Last Thursday, my daughter and I went biking around our neighborhood as we usually do some summer mornings. We happen to pass by the area library, so we decided to stop by to rest a while and look around for something to borrow.
For those who don’t know it, in Toronto, most public libraries are filled with not only books, magazines, newspapers and other printed materials – it is also a repository of many audio and video materials that any Toronto resident can borrow and bring home to watch or listen to. And that includes movies. When I say movies, I mean movies that are of different genres – from Hollywood blockbusters, to documentaries, French language movies, Chinese language movies, etc. If you’re an information buff, you’ll never run out of topic to read or watch or listen to just by dropping by the nearest library.
It has been a habit of ours to borrow at least 5 DVD’s from the library whenever we stop by and for this day, I happen to find a National Film Board of Canada documentary on Flemingdon Park – a place in Toronto very special to me and my family because this is where we really started our humble beginning in Canada – on our own.
I borrowed the film and watched it the next morning.
After finishing the film, I was pleasantly surprised to learn that Flemingdon Park’s history was that colorful. Also, if not for the information from the movie, I never really noticed how diversely stretched from a lot of different countries the people are living in the area. Imagine only a two and a half square kilometer (1 square mile) community in Canada where a hundred different nationalities live and co-existed with each other?
While we still live there, we’ve got to know some neighbors who were from Pakistan and India, but once in a mix like Flemingdon Park, you are not so sure if the black guy you’re talking to is from Guyana or Trinidad because it’s not easy to distinguish just from their accents – except of course a Jamaican, which has become commonly known by most because of Hollywood movies.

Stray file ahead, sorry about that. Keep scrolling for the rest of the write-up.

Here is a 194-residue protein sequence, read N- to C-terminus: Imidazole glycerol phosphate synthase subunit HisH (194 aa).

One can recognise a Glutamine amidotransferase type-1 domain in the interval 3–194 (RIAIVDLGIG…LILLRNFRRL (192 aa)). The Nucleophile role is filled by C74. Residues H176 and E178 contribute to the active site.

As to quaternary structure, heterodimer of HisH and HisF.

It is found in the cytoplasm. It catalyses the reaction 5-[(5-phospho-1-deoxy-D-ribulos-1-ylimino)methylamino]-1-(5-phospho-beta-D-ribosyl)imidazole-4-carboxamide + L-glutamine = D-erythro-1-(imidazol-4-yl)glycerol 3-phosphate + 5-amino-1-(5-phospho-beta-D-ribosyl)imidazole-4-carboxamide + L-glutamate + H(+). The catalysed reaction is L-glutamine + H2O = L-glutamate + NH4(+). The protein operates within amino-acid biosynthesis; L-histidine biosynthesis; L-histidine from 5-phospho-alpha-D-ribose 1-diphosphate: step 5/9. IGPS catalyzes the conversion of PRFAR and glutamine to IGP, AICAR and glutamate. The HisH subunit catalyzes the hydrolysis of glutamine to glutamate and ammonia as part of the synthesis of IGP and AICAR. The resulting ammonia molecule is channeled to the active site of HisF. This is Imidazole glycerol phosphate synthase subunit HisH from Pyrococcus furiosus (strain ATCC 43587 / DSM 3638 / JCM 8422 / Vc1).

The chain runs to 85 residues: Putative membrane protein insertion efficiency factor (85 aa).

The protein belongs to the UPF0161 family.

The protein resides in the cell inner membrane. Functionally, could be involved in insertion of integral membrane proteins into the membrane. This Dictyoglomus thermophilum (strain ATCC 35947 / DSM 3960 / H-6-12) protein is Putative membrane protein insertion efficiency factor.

Or how do you distinguish a Russian from a Ukranian? And if you only see people here mingling side by side, its difficult even to guess from where a person originated from based on just color of their skin or even with their English accent. The claim of one former resident in the documentary about the village is true – that if you live in Flemingdon Park, you don’t view people of other nationality anymore different from yourself. You see them just like you – just trying to make life work in your new home.
It was really amazing to know that I was lucky to have lived in a multi-cultural community like Flemo (as my kids call the area). Unfortunately for me and my wife, we did not fully took advantage of the opportunity to immerse ourselves within the community because like most immigrant Filipinos who are new in Canada, the first and foremost course of action was to get busy to make a living for the family. But at least our kids were able to live in this kind of environment, which I think will enable them to learn to be more tolerable to a culture different from their own.
If you’re from the Philippines or even if you’re from any country who’s moving to Toronto and have not decided where to stay yet, try living in Flemingdon Park and experience what living in a global environment really is. It’s not going to be easy interacting with people of different cultures, but that’s what living in Canada is all about. It’s also an experience worth going through.
As for apartments, here are some around the area: 1 Deauville Lane (that’s where we lived), 100 Leeward Glenway, 7 St. Dennis Drive, 10 St. Dennis Drive, 5 Dufresne Court and so many others. Here’s a Google Map of the area apartments and for more information, just search using Google or Yahoo with the phrase “Flemingdon park apartments”.